The running joke in my social circles is that Nintendo is currently celebrating “JRPG summer.” June gave us the excellent action hybrid Fire Emblem Warriors: Three Hopes, to be followed in short order by July’s updated version of Live A Live and the much anticipated Xenoblade Chronicles 3. XC3 is easily the most challenging of the trio, but it offers exactly the blend of deep storytelling, nuanced combat, and outstanding world-building that the Xenoblade faithful crave.
Unsurprisingly, this means the game’s earliest hours are dominated by cut–scenes and tutorials. There’s a lot to digest here, so it makes sense to lay all the necessary groundwork as soon as possible.
First and foremost comes familiarizing players with the combat system, which quickly takes on additional layers as play progresses. On its most basic level, combat is automatic. Just draw your weapon using the A button as you approach an enemy to commence the smackdown.
This real-time approach allows the player to move around the battlefield, finding the optimal position to unleash Class Arts. These Class-specific attacks are mapped to X, Y, and B, and are executed by pressing the corresponding buttons. Arts, however, must cool down in-between uses.
The game’s Class system allows you to spec out your team with an optimal assortment of Attackers (Swordfighter and Ogre), Defenders (Zephyr and Heavy Guard), and Healers (Tactician and Medic Gunner), each of which uses their specialized Arts to the advantage of your entire fighting force. Perform enough skillfully deployed Arts and auto-attacks to fill the Chain Attack gauge, press the + button, and you’ll launch a massive assault of perfectly-choreographed moves by issuing Orders to these troops.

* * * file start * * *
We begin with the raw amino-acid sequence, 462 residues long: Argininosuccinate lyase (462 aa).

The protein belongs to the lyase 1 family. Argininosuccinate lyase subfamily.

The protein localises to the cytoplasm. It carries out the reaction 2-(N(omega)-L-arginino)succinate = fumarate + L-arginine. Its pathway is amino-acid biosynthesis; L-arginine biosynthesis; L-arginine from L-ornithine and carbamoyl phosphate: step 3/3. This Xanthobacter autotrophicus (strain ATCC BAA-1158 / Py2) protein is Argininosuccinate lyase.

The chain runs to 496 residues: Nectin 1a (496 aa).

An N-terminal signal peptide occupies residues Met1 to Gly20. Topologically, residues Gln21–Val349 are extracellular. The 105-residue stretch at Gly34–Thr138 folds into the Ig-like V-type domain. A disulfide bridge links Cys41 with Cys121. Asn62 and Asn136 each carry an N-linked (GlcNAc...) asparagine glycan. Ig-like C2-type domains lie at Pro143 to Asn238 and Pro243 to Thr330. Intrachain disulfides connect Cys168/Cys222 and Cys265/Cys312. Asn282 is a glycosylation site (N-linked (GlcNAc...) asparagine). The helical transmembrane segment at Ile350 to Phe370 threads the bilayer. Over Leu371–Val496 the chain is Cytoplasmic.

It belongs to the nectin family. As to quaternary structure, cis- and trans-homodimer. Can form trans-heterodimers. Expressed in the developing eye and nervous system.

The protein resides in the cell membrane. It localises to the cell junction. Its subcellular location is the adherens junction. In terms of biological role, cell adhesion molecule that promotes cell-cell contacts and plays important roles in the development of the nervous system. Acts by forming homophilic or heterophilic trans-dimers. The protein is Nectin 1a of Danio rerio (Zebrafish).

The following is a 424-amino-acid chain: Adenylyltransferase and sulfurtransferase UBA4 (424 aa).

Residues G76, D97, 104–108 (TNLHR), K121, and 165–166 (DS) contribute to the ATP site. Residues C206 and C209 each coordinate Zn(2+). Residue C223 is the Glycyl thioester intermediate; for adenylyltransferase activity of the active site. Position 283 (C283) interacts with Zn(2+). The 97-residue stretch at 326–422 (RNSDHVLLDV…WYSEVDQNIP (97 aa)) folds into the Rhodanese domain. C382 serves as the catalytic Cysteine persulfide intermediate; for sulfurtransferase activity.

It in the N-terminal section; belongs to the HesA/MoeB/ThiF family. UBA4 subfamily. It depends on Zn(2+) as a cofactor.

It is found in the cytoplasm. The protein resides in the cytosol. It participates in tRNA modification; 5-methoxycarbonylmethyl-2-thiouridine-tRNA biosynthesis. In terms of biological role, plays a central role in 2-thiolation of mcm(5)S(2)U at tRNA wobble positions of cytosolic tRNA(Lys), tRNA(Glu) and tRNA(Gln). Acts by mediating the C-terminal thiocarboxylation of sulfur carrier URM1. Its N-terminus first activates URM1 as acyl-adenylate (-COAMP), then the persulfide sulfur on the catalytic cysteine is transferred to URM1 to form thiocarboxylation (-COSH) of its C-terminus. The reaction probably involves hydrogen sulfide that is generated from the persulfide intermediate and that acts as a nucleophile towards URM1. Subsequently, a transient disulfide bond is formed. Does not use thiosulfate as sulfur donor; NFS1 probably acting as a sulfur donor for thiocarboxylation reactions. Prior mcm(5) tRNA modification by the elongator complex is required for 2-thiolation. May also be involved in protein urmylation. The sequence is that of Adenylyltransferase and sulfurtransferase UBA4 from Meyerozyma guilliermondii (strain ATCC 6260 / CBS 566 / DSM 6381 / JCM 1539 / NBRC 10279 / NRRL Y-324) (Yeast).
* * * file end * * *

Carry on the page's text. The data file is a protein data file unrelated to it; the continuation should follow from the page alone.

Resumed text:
Additional Arts are mapped to the directions of the d-pad, as are a series of helpful Tactics when holding the ZL trigger. You can also press the left direction button with the Interlink Gauge filled to merge two fighters into a special Ouroboros form—part mech, part gestalt, all badass war machine. Ouroboros have access to their own Arts, but using Ouroboros Arts fills up a heat gauge. Once that gauge is maxed out, the Ouroboros splits back into its two component parts to continue the fight.
As for the meaning behind all this carnage… well, that’s sort of the crux of the story in Xenoblade Chronicles 3. A chance meeting between agents of Keves and Agnus reveals that the two warring nations have much more in common than either would have imagined. Noah and his Agnian counterpart, Mio, are both off-seers, battlefield musicians who play for the departed spirits of their fallen comrades, and each is backed up by a pair of friends hoping to make their mark on the enduring conflict in the scant 10-year lifespan each is promised.
Quickly they realize that their scattered colonies, massive mobile Ferronis (each powered by a prominent Flame Clock), and even their military power structures are far too similar to be simple happenstance. Now on the run from both armies, these unlikely allies embark on an epic sci-fi adventure with the hopes of discovering that there’s more to their existence than merely powering engines of war.